New project to determine the causes of violent conflict and migration in the Sahel

By Jayne P Lambrou

Mopti region in central Mali.
Mopti region in central Mali.Photo: Shutterstock

NMBU professor Tor A. Benjaminsen awarded ERC Advanced Grant for research in the conflict-stricken region.

Small-scale farmers and pastoralists stripped of access to land are more likely to migrate or resist violently. This is the hypothesis that will be investigated in a new project headed by NMBU’s Tor A. Benjaminsen and funded by the European Research Council (ERC).

The Sahel region of Africa is currently facing unprecedented humanitarian crises as a result of armed conflict, poverty, climate change and political instability. Rural populations in the region continuously struggle to maintain control over the land that supports their existence. Rent-seeking elites, processes of modernisation and uncertain land rights are some of the threats faced by these populations. 

Violent insurgence and migration in the Sahel are often attributed to poverty and unemployment, along with climate change and population growth. This project will challenge this notion by determining if land dispossession (where small-scale farmers and pastoralists are pushed out of their land and key resources) is in fact a key driver of these escalating issues.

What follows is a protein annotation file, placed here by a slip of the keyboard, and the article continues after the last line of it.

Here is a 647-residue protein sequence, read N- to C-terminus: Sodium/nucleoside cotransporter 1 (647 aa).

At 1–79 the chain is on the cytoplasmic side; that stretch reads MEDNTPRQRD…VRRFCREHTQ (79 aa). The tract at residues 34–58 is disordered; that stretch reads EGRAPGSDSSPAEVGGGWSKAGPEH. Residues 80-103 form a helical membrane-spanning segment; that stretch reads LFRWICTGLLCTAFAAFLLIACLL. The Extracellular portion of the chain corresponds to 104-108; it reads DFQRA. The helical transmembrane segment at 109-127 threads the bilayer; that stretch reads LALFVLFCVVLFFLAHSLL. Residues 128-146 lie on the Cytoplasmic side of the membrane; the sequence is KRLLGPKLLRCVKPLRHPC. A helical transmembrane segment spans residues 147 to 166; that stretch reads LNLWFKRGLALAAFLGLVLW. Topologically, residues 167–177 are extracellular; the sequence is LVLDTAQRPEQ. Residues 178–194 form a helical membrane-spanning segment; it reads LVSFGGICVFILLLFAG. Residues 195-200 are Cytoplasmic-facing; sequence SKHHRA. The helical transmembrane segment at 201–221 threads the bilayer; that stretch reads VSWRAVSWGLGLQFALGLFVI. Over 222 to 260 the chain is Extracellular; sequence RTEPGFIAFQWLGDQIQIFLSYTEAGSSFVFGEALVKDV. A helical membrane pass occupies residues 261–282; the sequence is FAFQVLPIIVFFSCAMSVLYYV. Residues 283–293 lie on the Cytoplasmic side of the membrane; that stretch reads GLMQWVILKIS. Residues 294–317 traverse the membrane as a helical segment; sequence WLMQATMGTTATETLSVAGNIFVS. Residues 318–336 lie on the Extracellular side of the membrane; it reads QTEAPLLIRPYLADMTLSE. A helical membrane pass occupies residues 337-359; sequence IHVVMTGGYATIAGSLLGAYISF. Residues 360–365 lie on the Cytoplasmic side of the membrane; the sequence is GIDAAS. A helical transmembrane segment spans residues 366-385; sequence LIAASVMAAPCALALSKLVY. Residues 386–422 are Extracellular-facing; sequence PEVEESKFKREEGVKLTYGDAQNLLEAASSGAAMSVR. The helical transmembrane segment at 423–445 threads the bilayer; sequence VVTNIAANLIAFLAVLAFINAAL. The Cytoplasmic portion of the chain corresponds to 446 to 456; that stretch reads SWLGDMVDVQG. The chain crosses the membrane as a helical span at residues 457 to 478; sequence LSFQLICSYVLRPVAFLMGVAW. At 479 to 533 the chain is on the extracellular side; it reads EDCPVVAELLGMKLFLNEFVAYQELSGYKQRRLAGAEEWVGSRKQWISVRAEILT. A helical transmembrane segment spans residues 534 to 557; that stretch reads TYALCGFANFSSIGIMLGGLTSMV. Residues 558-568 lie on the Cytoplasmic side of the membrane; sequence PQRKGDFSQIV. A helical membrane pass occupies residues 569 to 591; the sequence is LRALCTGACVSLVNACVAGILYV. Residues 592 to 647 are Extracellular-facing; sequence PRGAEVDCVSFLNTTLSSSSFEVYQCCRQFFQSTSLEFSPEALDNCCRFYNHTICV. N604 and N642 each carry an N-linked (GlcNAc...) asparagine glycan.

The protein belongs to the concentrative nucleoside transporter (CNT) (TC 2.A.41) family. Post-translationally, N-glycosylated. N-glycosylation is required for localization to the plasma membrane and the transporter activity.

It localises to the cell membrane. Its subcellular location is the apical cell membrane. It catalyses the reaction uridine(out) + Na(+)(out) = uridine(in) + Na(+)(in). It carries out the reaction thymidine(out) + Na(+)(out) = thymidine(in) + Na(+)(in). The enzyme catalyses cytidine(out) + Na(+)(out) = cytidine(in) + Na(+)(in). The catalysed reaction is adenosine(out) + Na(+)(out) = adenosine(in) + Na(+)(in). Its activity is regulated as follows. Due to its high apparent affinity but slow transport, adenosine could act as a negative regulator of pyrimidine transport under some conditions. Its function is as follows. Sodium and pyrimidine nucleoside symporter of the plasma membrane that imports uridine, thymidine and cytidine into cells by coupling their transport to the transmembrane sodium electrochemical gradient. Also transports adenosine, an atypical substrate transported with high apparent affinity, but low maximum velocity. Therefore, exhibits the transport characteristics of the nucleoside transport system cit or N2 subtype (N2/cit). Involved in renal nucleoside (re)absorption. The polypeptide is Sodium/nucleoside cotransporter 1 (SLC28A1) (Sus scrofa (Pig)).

The nature of the links between land loss, violent jihadist resistance to governments and migration to North Africa and Europe will be investigated. The question of why some rural people are more prone to resist, while others remain compliant will also be addressed. The researchers expect that this work will develop a better understanding of the root causes of violent conflict and migration in the region, knowledge that can then feed policy and prevention measures. 

“By studying conflict and migration as inter-linked processes, and by focusing on inequality and injustice, which are often neglected as causal factors, I hope that we will be able to provide new knowledge on the deeper and long-term causes of these social processes,” says Tor A. Benjaminsen, a human geographer and professor at NMBU’s Department of International Environment and Development Studies. Benjaminsen is leading the team, which includes two Malian researchers along with five NMBU-based PhD Fellows/Postdocs.

The ERC-funded project New Perspectives on Land Dispossession, Violent Conflict and Migration in the West African Sahel (LANDRESPONSE) will run for 5 years, with the research taking place in Mali and potentially other West African countries.

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